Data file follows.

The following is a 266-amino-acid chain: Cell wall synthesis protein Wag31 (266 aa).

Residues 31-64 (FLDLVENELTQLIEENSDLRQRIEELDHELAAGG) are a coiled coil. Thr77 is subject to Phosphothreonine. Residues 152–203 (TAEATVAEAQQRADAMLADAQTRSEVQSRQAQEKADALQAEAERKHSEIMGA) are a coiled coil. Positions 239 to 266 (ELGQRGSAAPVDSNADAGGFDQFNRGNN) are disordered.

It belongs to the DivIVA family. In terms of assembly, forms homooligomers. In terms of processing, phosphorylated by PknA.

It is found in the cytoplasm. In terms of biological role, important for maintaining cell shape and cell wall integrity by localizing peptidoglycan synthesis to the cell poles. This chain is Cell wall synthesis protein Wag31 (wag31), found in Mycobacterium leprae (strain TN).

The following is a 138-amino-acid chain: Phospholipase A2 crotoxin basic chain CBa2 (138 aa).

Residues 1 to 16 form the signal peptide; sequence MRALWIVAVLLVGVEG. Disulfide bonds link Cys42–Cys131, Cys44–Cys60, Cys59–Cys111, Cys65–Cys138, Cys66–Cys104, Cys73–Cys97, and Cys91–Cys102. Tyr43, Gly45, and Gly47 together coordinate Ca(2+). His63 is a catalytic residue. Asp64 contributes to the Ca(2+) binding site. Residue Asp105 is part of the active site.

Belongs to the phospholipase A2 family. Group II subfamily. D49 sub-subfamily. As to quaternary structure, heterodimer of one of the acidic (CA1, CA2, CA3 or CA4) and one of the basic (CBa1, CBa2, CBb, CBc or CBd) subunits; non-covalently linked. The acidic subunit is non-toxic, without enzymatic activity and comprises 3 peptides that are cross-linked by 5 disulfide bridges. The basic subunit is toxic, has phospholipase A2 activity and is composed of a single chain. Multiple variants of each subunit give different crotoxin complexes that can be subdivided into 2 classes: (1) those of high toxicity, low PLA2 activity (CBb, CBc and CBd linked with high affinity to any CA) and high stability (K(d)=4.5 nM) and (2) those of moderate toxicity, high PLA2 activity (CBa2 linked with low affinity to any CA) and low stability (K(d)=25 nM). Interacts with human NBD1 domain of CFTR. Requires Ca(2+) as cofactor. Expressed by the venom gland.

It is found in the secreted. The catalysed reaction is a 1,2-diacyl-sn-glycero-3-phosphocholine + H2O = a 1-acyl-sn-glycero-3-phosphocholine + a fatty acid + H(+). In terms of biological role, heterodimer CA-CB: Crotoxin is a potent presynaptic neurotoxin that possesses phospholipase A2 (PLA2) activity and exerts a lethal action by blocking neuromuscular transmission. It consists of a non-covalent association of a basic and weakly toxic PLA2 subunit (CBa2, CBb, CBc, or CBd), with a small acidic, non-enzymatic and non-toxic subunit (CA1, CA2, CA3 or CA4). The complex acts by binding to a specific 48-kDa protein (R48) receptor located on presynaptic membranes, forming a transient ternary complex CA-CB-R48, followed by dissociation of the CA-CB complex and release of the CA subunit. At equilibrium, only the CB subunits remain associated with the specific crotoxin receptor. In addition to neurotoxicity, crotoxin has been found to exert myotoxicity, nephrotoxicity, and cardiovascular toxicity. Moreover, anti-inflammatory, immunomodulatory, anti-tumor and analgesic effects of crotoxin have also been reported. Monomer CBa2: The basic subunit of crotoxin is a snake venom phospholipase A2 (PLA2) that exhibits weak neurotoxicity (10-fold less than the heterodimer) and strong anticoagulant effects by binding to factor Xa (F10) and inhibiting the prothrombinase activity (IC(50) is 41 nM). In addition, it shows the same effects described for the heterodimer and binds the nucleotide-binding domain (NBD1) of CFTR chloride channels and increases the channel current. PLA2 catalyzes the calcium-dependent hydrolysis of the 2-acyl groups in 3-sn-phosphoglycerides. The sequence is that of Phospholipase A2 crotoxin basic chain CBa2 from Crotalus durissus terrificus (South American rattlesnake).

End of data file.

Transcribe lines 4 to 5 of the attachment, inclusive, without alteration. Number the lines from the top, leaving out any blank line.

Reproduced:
It is found in the cytoplasm. In terms of biological role, important for maintaining cell shape and cell wall integrity by localizing peptidoglycan synthesis to the cell poles. This chain is Cell wall synthesis protein Wag31 (wag31), found in Mycobacterium leprae (strain TN).

The following is a 138-amino-acid chain: Phospholipase A2 crotoxin basic chain CBa2 (138 aa).